I experimented with 300 gr WW FMJ round nose bullets seated to different depths to see if I could cause a jam or unusual chambering resistance. I could not. I tried the bullet seated out to a cartridge OAL of maximum magazine capacity length of approximately 3.800" and it fed out of the magazine fine and entered the chamber fine. That shallow bullet seating depth for the 3.8" OAL exceeded the throat/leade length of the chamber and the bullet contacted the lands before the cartridge fully chambered. I seated that bullet deeper for an OAL of 3.750". That is the "jam" length for a cartridge with that bullet in my chamber. Any longer and and there is definite, hard resistance caused by land contact. I cycled/chambered/extracted the 3.750" length cartridge without issue. I seated a bullet very deep for an OAL of 3.375". It cycled/chambered/exracted without issue.

To reload /resize these test cartridges I used a standard RCBS FL 375 HH die. The loaded cartridge measurements are: case trim length- 2.845". Neck diameter- .398". Upper body diameter- .450". Lower body at web diameter- .510".

The land contact area for this WW FMJ bullet in my chamber is just forward of the cannelure. When checking for OAL jam length, you should see land marks around the circumference of the bullet at the area of contact- one mark for each land. The location of these marks on the bullet will vary depending upon dimensions and shape of chamber's leade and profile of bullet.

I examined the bolt head and tested in hand, by feel, to judge how smooth the entry of the rimmed case head was into the CRF position on the bolt face as it is captured by the extractor. You may check this to see if there is any bur or obstruction to full engagement as the bolt picks up and pushes the case forward while encountering that transition angle when the bullet nose slides up the feed ramp. There has to be some clearance, sloppiness of fit or flex of the extractor for the case head to slightly pivot during that angled transition while being held by the extractor. The cartridge starts parallel to the chamber as it sits in the magazine, the bolt head contacts the case base and starts pushing forward, the cartridge angles up as the bullet's nose slides up the feed ramp toward the chamber, then as the body clears the magazine and slides over the ramp it again returns to parallel with the chamber as it enters for full chambering. That's two angled "turns" for a rigid cartridge while the extractor maintains control of the cartridge during the feed cycle. :)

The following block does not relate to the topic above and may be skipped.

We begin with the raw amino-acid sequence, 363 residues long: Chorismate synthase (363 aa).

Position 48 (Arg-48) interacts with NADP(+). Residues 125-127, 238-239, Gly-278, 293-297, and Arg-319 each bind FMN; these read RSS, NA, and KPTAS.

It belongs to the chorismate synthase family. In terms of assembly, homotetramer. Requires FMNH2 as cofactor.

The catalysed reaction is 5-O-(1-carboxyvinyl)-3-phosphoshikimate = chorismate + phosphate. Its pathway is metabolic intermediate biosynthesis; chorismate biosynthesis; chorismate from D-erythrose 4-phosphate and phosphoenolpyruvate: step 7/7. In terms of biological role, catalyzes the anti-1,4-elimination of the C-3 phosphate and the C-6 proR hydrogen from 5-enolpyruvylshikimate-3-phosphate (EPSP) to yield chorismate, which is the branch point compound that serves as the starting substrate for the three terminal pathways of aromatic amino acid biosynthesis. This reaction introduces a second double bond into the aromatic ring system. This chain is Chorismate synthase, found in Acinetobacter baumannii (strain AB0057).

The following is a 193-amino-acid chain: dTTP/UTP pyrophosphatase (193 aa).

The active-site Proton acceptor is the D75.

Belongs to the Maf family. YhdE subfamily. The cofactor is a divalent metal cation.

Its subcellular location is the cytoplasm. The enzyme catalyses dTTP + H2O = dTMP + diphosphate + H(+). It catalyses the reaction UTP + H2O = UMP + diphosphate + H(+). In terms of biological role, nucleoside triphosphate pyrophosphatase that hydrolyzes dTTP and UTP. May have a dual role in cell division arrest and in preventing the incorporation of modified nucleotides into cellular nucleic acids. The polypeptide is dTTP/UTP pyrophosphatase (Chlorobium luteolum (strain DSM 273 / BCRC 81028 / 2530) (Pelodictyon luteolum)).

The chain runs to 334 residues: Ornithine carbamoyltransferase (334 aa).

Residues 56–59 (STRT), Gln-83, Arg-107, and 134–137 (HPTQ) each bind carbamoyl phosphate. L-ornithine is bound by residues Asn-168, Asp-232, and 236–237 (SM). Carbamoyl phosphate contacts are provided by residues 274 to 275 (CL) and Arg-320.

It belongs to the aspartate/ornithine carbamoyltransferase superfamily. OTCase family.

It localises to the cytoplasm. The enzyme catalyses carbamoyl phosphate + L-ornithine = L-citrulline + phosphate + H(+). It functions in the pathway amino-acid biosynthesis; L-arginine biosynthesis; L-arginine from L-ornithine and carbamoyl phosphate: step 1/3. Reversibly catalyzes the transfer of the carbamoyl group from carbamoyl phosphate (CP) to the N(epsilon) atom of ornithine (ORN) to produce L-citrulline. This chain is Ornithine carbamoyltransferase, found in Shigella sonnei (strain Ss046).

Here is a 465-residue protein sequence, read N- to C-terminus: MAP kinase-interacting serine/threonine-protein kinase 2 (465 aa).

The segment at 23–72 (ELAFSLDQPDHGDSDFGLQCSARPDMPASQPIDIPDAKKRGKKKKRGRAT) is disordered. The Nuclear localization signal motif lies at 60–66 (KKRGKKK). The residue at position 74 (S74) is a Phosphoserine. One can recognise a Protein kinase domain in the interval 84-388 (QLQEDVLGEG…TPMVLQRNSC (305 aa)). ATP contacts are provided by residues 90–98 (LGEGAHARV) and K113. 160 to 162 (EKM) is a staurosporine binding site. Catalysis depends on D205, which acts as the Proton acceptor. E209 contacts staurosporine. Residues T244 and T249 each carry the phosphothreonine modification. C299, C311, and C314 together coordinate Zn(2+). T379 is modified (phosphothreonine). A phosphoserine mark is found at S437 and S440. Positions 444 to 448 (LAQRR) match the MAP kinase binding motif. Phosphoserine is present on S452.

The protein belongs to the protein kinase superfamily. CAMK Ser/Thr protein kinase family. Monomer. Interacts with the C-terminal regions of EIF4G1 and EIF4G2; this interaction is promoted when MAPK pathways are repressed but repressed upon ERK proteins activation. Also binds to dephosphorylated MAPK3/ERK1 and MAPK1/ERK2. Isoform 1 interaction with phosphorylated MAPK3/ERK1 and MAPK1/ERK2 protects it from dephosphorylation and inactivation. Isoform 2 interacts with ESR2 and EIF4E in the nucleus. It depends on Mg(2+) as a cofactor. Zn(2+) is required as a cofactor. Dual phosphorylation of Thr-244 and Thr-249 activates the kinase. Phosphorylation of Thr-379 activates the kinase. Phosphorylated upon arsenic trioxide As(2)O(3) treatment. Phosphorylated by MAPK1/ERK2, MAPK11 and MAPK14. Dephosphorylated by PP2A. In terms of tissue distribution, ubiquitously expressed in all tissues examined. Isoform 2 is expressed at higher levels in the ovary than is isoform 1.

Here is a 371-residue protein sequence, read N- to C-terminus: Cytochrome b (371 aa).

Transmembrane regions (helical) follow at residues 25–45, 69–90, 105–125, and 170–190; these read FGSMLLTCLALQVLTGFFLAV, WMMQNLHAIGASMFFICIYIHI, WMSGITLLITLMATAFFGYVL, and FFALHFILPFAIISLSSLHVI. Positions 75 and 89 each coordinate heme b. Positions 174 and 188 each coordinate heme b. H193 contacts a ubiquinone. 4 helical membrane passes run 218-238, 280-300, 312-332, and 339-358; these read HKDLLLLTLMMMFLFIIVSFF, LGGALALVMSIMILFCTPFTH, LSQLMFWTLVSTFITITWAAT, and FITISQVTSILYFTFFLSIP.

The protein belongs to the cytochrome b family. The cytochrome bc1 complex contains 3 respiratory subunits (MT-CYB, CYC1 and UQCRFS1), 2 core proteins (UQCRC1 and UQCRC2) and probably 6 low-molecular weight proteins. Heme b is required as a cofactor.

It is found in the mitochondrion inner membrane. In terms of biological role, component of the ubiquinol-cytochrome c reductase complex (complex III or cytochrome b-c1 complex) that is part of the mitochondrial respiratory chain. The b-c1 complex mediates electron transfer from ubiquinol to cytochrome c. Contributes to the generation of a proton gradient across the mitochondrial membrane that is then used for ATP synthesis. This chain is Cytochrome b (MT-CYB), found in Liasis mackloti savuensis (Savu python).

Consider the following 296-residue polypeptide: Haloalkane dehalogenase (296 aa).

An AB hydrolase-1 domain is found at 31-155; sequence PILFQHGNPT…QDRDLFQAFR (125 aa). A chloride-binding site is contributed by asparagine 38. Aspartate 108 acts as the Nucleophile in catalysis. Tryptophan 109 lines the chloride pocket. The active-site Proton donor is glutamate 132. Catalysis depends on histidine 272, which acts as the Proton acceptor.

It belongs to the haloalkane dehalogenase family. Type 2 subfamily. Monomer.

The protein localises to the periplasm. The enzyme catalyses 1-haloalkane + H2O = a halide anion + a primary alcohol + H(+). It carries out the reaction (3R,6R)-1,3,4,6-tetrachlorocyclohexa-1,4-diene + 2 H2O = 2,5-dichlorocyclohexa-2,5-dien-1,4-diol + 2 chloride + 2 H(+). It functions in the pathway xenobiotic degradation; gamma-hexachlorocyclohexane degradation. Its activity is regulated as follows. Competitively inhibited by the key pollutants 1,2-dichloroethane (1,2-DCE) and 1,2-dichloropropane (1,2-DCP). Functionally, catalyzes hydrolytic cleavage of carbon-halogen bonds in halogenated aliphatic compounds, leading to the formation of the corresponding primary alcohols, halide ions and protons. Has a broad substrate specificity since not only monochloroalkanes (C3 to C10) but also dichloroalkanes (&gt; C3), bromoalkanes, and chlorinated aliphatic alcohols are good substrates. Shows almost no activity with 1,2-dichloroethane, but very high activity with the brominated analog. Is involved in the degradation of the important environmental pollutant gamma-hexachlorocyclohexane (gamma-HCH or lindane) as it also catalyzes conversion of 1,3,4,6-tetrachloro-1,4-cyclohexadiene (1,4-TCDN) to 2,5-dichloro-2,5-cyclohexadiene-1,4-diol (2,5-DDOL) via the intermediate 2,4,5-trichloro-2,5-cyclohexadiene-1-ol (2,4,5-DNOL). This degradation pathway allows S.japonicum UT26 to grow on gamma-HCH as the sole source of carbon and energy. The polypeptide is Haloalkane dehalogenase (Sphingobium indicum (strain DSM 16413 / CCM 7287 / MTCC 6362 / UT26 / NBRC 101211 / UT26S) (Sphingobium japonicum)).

I've attached photos showing most of this. It may very well be an oversized ammo issue with either wrong bullet profile, too great a diameter of the bullet's nose section, too great a diameter at one of the key points of the case itself, too long a case or neck where the cartridge case is too long for the chamber (BTW, that is an especially dangerous condition because if forced into the chamber in effect locking the bullet in place at the end of the chamber neck. This can and usually does casue pressure to sky rocket pressure). Be sure to check case trim length- should be between 2.840" and 2.845".

Hope you can find the problem and solve it or avoid it.

375 brno ramp contact.JPG

375 brno feed mag max.jpeg


375 brno test round.JPG


375 brno bolt head capture.JPG
 
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baxterb

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I'm going to take a few guesses here...

Are the remaining cartridges you are using pointed? Or are some also round nosed solids? Are the PMPs 300 grains or 286?